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Surreal Logic



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Robert Gibbs and others have lately tried to answer questions about why Obama’s vaunted economic plans have not led to the expected recovery from recession. Their reply seems to be something along the lines that the president does not control Congress, and therefore has not been able to implement policies that otherwise might have led to prosperity. 

That “do-nothing Congress” defense cannot be a serious argument, since Obama came into power with a large House majority and a filibuster-proof Senate, and still controlled both houses of Congress until January of this year — and thus could and did do anything he pleased. The keystones of his economic plan — a second massive stimulus, a federalized take-over of health care, multi-trillion-dollar deficit spending, massive green-power subsidies and discouragement of fossil fuel production, new financial and environmental regulations, large expansions of food stamps, unemployment insurance, and other entitlements, etc. — all were enacted through the end of 2010.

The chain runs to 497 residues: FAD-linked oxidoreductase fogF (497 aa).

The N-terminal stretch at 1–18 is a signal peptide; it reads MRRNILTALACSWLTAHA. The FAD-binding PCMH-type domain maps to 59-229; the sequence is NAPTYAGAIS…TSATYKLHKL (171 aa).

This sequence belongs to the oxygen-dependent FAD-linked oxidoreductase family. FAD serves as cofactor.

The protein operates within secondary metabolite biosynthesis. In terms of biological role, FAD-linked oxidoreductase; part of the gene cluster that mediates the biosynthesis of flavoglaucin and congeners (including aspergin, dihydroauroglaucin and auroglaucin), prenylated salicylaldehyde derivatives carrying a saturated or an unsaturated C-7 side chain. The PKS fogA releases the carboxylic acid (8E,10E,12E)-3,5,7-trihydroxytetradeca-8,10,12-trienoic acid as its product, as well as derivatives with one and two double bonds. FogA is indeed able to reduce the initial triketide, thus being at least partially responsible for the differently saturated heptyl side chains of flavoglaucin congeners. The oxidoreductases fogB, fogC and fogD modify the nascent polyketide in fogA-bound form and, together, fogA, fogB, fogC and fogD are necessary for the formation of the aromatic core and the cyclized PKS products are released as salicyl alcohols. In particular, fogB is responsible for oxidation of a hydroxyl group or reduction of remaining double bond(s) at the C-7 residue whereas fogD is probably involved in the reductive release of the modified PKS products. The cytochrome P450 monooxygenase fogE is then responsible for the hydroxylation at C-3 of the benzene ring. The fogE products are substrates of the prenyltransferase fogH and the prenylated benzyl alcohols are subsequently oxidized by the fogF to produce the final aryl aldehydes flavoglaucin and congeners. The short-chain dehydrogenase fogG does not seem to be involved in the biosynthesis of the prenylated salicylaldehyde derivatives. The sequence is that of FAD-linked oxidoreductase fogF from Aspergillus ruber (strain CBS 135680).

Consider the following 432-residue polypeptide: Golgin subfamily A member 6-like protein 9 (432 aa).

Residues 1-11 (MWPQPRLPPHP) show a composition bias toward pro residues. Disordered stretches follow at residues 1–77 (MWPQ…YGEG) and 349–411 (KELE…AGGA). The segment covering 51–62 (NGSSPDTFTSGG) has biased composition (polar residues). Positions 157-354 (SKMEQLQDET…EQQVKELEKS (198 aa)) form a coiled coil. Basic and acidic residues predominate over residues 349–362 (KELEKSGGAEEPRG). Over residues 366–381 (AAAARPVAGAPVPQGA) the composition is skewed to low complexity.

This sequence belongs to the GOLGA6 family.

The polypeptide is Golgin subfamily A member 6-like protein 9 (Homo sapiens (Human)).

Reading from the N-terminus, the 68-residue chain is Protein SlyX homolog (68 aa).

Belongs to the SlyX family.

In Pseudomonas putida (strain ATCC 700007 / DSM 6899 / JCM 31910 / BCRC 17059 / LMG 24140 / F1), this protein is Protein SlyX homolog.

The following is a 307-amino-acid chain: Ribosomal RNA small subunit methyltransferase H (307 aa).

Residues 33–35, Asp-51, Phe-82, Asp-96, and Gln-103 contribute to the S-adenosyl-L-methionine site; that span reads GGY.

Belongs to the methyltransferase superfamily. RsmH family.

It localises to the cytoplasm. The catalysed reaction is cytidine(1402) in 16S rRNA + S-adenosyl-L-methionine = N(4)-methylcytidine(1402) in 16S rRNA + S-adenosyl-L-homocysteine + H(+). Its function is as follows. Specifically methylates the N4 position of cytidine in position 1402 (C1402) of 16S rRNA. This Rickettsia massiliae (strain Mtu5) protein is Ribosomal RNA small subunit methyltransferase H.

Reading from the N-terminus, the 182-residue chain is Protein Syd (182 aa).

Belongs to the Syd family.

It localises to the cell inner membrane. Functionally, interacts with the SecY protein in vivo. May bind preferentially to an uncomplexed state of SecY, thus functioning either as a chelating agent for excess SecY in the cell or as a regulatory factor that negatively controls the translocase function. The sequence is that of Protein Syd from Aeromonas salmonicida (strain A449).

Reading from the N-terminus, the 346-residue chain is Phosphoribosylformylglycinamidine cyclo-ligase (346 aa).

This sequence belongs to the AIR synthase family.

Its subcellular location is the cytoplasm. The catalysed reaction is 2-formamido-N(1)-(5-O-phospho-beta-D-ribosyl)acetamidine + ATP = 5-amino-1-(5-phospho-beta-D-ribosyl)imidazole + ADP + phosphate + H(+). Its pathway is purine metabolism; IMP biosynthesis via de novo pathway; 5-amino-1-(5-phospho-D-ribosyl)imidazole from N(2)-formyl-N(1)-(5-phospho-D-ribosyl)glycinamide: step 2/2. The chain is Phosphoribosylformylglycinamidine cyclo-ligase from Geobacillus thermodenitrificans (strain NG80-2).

And when Obama lost Congress, he was still able by executive fiat to sidestep legislative oversight on everything from the Defense of Marriage Act and “Don’t Ask, Don’t Tell” to the effort to shut down a Boeing plant and the decision to grant de facto amnesty by not deporting illegal aliens who are not wanted for crimes. 

The new apology seems to be, ‘The record four trillion dollars plus that I and the Democratic Congress borrowed in my first two years was still not enough Keynesian stimulus, and therefore we should blame the new Congress,’ which rode in on a near-record midterm wave of popular outrage over the deficits and with a public mandate to stop the borrowing. 

‘The public finally elected a bad Congress to stop me from doing more of what I wanted and which did not work’ is not a rationale for a second term. And by the same token, the left-wing argument against Obama (e.g., ‘He needs to fight more, he needs to get back to the agenda that elected him,’ etc.) is equally surreal, since it is precisely that agenda that brought him down to a 39 percent approval rating (26 percent voicing confidence in his economic plan), while his increasing alligators-and-moats, punish-our-enemies, divisive, partisan invective is tarnishing, not enhancing, his former popularity.



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